• In the late 1980s and early 1990s, globally, the relationship between the central banks and the governments changed in many countries, with emphasis on independence of central banks and the genesis of inflation targeting framework.
  • The RBI’s series of warnings in the late 1980s about an impending crisis were ignored by the government. The Indian economy experienced a severe balance of payments crisis in 1991.
  • Irrespective of or because of political uncertainties, the government took the advice of the RBI on crisis management and strongly supported its actions in both financial and external sectors.
  • It culminated in using gold belonging to the government and pledging the gold belonging to the RBI to save the country from loss of reputation and defaulting from meeting external payments.
  • The apolitical stature of RBI won the support of the full spectrum of political leadership.
  • Beginning with the two-step devaluation of currency and the reform budget in 1991, a partnership began between the RBI and the government in bringing about fundamental changes in several fronts.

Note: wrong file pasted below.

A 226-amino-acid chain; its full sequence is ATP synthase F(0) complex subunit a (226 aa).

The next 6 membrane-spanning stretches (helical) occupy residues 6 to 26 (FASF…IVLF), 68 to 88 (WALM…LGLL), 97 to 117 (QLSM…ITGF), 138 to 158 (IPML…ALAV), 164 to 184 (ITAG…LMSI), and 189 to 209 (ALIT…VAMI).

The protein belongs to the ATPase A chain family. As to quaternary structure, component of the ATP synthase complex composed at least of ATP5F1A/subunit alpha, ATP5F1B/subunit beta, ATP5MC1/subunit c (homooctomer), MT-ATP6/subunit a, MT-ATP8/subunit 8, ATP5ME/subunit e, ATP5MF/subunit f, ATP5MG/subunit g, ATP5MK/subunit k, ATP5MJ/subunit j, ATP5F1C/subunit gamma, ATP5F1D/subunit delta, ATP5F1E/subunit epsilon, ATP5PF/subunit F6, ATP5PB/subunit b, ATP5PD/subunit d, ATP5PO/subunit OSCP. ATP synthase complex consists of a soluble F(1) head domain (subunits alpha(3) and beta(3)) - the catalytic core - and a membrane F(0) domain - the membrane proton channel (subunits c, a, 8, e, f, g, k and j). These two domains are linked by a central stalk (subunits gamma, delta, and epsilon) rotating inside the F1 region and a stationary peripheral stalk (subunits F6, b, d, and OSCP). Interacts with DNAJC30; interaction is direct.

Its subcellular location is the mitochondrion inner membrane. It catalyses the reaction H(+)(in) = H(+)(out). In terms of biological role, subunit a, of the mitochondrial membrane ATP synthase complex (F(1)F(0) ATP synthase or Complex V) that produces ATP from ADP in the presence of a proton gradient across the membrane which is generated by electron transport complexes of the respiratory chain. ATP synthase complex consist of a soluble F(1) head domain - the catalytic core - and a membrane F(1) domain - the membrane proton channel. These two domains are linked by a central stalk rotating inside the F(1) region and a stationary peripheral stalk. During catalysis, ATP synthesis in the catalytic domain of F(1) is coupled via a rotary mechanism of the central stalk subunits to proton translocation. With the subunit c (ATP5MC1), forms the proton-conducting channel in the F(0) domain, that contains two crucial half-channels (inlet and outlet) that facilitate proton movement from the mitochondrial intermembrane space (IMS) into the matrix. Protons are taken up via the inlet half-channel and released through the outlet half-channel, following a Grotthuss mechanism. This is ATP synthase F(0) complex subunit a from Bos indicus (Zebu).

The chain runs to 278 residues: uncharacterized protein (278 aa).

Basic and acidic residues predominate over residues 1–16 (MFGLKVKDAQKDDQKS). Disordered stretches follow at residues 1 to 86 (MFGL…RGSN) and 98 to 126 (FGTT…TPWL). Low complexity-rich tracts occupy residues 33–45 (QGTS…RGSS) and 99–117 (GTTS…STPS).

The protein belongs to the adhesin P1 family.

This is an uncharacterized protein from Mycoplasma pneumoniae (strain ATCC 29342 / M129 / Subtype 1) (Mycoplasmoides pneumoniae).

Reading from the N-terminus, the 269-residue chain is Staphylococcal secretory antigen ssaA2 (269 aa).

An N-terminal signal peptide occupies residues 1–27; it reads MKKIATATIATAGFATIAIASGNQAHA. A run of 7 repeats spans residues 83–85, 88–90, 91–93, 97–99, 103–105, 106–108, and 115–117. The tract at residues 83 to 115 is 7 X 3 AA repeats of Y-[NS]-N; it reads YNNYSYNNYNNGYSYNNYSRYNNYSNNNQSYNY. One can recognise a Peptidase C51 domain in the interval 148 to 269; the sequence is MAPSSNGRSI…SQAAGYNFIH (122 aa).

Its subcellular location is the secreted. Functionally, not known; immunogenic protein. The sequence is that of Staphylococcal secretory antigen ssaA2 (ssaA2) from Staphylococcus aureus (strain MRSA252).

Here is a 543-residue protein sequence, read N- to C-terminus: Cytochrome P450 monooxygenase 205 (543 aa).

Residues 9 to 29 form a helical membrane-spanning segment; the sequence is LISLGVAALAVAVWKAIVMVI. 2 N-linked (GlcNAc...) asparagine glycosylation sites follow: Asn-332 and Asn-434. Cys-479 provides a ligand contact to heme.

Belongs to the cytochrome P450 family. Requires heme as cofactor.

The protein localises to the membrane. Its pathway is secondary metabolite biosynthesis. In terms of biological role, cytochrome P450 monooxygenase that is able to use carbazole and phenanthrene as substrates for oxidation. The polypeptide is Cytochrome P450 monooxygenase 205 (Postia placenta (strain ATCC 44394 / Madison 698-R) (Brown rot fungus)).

• Perhaps, there was an agreed coherent intellectual framework that governed the policies of and relations between the RBI and the government.
  • The RBI strengthened its advisory and debt and cash management roles for state governments since the late 1990s, with the institution of regular meetings with finance secretaries and committee of finance secretaries.
  • In 2005, the RBI set up the Board for Regulation and Supervision of Payment and Settlement Systems (BPSS) to oversee the payment and settlement system.

Divergence from Global Thinking

  • From 2004, the government and the RBI had to face unfamiliar challenges. These related to large capital inflows, high economic growth, and unprecedented expansion in credit, asset bubbles and absorption of highly elevated oil prices.
  • These resulted in some differences between the government and the RBI in the areas of monetary management and external sector.
  • The global thinking on finance and money was appealing and euphoric during the early part of the 21st century till the financial crisis hit in 2008.
  • There were clear signs of divergence in thinking between the RBI’s caution and the global preference for market-based finance leading the development.
  • The RBI was out of alignment with practice of central banking globally in terms of inflation targeting, independence of central banks, countercyclical regulation, financial innovations and capital account management.
  • The government, in general, was in agreement with global thinking, but eventually tilted in favour of trust in RBI’s policy advice in these areas. However, the RBI became an unwilling party to a nationwide bank loan waiver programme in 2007 and partly funded it.

Rebalancing and the New Framework, Post 2010